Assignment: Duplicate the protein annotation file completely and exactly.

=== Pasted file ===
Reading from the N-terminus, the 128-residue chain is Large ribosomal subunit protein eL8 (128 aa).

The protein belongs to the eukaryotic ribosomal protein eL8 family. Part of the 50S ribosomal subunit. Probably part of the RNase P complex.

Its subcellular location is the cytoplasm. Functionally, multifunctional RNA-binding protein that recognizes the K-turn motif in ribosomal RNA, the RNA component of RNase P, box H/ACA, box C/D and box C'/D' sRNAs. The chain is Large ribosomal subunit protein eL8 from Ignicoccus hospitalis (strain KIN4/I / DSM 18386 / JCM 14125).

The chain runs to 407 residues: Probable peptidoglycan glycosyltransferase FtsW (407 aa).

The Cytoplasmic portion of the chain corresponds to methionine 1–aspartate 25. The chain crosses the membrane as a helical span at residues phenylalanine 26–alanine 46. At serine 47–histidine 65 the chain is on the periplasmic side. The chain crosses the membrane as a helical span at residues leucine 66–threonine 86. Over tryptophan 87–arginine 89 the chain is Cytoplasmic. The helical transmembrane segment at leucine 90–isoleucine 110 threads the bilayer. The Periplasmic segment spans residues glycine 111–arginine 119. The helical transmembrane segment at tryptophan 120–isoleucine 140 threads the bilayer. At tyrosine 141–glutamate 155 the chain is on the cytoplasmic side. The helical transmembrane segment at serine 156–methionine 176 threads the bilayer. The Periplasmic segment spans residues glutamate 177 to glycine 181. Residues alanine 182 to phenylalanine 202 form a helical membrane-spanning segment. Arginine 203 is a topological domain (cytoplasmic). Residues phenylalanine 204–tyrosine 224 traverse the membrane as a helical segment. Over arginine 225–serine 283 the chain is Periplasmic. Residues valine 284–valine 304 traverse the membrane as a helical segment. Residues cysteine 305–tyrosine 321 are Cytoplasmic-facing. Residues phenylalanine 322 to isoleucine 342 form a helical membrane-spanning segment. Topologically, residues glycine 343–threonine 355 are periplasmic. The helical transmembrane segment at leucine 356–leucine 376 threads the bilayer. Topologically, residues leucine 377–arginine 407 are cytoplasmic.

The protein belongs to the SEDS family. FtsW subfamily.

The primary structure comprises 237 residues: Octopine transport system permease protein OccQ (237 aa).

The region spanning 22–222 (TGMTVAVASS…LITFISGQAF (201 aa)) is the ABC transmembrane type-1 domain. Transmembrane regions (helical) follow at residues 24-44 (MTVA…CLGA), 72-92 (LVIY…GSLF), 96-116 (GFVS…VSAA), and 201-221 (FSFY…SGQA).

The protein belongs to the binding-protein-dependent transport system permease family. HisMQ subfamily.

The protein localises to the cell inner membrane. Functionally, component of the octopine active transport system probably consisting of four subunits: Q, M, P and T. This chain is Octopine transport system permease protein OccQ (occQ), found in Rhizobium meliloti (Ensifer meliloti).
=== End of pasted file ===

Reading from the N-terminus, the 128-residue chain is Large ribosomal subunit protein eL8 (128 aa).

The protein belongs to the eukaryotic ribosomal protein eL8 family. Part of the 50S ribosomal subunit. Probably part of the RNase P complex.

Its subcellular location is the cytoplasm. Functionally, multifunctional RNA-binding protein that recognizes the K-turn motif in ribosomal RNA, the RNA component of RNase P, box H/ACA, box C/D and box C'/D' sRNAs. The chain is Large ribosomal subunit protein eL8 from Ignicoccus hospitalis (strain KIN4/I / DSM 18386 / JCM 14125).

The chain runs to 407 residues: Probable peptidoglycan glycosyltransferase FtsW (407 aa).

The Cytoplasmic portion of the chain corresponds to methionine 1–aspartate 25. The chain crosses the membrane as a helical span at residues phenylalanine 26–alanine 46. At serine 47–histidine 65 the chain is on the periplasmic side. The chain crosses the membrane as a helical span at residues leucine 66–threonine 86. Over tryptophan 87–arginine 89 the chain is Cytoplasmic. The helical transmembrane segment at leucine 90–isoleucine 110 threads the bilayer. The Periplasmic segment spans residues glycine 111–arginine 119. The helical transmembrane segment at tryptophan 120–isoleucine 140 threads the bilayer. At tyrosine 141–glutamate 155 the chain is on the cytoplasmic side. The helical transmembrane segment at serine 156–methionine 176 threads the bilayer. The Periplasmic segment spans residues glutamate 177 to glycine 181. Residues alanine 182 to phenylalanine 202 form a helical membrane-spanning segment. Arginine 203 is a topological domain (cytoplasmic). Residues phenylalanine 204–tyrosine 224 traverse the membrane as a helical segment. Over arginine 225–serine 283 the chain is Periplasmic. Residues valine 284–valine 304 traverse the membrane as a helical segment. Residues cysteine 305–tyrosine 321 are Cytoplasmic-facing. Residues phenylalanine 322 to isoleucine 342 form a helical membrane-spanning segment. Topologically, residues glycine 343–threonine 355 are periplasmic. The helical transmembrane segment at leucine 356–leucine 376 threads the bilayer. Topologically, residues leucine 377–arginine 407 are cytoplasmic.

The protein belongs to the SEDS family. FtsW subfamily.

The primary structure comprises 237 residues: Octopine transport system permease protein OccQ (237 aa).

The region spanning 22–222 (TGMTVAVASS…LITFISGQAF (201 aa)) is the ABC transmembrane type-1 domain. Transmembrane regions (helical) follow at residues 24-44 (MTVA…CLGA), 72-92 (LVIY…GSLF), 96-116 (GFVS…VSAA), and 201-221 (FSFY…SGQA).

The protein belongs to the binding-protein-dependent transport system permease family. HisMQ subfamily.

The protein localises to the cell inner membrane. Functionally, component of the octopine active transport system probably consisting of four subunits: Q, M, P and T. This chain is Octopine transport system permease protein OccQ (occQ), found in Rhizobium meliloti (Ensifer meliloti).